February 15, 2022
As the pandemic goes on, many of us are coming up on two years of working from home. Many businesses are even switching to remote work permanently, seeing how many employees value the flexibility and comfort of remote work.
Remote work has many benefits, but one of the drawbacks is that it makes filing your taxes more complicated, particularly if you are working from home in a different state from the one your company is based in. Before filing your tax return, here is what you need to think about and discuss with your accountant.
Does Your State Have Taxation Agreements?
Even before remote work, it was common for workers to live in one state and work in another (state borders are porous, after all). Many major metropolitan areas, such as New York City, have workers who commute from different states, even at normal times.
To prevent a gnarly tax burden, some states have an agreement where you can get a tax credit for paying tax in another state. That way, if your employer withheld tax from your paycheck and you were working in Virginia, but you lived in Washington, D.C., you wouldn’t have to pay income tax.
However, not all states have such tax credits. Even in states that have residents who work in different states, such as New York, their taxes are based on job location, not residency. Be sure to ask your accountant about the state regulations that apply to your situation.
Working remotely in multiple states?
If you spent an extended period working in a state that you do not normally live in, for example, if you worked from a second home or temporarily moved to stay with a friend, you may still need to file a nonresident income tax return.
Even if a state has a tax credit system with other states, you may still need to pay extra taxes if the tax rate in your domiciled state is much lower. For example, if you are based in Texas, which has no income tax, but spend half the year working from a temporary rental in New Mexico, you will have to pay the difference.
The more states that are involved in your tax situation, the more it pays to hire a tax professional to help you navigate your finances.
What Deductions Are You Eligible for?
Working remotely has its conveniences, but it also means that, as an employee, you are on the hook for many work-related expenses that your employer would otherwise pay, such as your Internet bill, office supplies, and a desk chair.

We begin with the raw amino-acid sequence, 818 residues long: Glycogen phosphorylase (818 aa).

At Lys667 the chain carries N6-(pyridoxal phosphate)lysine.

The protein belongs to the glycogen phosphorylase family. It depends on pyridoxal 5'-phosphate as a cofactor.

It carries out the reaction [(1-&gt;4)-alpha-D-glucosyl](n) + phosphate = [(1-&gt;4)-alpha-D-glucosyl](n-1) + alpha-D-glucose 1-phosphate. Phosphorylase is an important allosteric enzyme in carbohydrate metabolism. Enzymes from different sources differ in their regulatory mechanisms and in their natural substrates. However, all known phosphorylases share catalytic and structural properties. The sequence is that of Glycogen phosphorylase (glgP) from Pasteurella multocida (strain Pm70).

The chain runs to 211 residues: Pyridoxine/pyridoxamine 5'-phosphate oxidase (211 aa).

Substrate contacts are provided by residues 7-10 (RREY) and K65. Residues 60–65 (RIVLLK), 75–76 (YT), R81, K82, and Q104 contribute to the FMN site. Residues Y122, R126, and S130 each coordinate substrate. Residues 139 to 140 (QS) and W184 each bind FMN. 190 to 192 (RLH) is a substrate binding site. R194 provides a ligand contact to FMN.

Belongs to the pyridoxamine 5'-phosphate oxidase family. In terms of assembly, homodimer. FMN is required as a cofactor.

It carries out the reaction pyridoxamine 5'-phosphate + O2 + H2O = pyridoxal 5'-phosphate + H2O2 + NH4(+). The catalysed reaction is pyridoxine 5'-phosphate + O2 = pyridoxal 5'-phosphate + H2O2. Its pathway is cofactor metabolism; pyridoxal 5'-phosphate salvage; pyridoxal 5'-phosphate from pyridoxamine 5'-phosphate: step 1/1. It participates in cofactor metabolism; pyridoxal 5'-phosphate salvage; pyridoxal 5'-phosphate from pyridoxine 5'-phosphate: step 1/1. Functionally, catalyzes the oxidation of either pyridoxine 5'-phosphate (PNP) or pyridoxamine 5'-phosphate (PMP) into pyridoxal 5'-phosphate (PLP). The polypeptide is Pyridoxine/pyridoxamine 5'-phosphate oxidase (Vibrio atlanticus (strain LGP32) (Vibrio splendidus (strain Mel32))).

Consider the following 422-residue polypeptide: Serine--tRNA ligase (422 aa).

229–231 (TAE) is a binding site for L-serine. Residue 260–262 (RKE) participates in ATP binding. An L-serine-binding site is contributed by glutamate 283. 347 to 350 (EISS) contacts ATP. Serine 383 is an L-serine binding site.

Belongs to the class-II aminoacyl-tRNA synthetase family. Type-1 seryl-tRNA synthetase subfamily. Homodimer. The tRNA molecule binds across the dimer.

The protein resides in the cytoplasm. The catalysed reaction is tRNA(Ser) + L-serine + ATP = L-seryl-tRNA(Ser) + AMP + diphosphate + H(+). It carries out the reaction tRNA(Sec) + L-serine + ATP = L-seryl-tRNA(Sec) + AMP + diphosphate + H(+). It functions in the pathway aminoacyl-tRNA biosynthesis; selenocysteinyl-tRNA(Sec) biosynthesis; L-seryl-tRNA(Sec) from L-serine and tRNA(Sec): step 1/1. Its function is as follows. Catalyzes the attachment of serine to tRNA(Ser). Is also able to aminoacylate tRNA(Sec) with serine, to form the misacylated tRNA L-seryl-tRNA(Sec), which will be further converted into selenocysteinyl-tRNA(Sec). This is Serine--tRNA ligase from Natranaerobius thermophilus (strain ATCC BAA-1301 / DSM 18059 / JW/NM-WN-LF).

Unfortunately, due to the Tax Cuts and Jobs Act of 2018, you can no longer deduct these work-related expenses for working from home until 2025. The state may also have extra regulations in place if it deems that you are working from home as a matter of convenience, not necessity.
The tax code is rapidly changing to adjust to our changing economy. Be sure that your tax professional is up-to-date on the latest developments so you don’t get in trouble for claiming deductions that you are not actually eligible for.
Paying Taxes While Working Remotely
If you have spent the past year working remotely, then tax season comes with a few extra headaches, particularly if you worked from a different state than the one your employer is based in. To navigate tax credit agreements between states, nonresident tax returns, and changing bylaws around deductions, the best thing to do is to consult with an accountant. A professional can make the tax filing process as effortless as working in your pajamas.
Staying on top of record-keeping
When it comes to taxes, it’s always important to keep accurate records, but it’s much more so when there are so many uncertainties. As a result, keeping track of how many days worked and how much money was earned is the smart thing to do.
Should You Consult a Tax Accountant?
Even in the best of times, tax laws are confusing. If you worked remotely during the pandemic in a location other than your office, it’s a good idea to speak with a tax accountant to determine your tax liability and recommend the best solutions to reduce your taxes, such as adjusting your withholding.
If you need help with your bookkeeping and accounting, don’t hesitate to schedule a consultation with us!
Even though we are based in Albany, NY, we offer our expertise in business accounting, bookkeeping, and tax preparation all across the United States.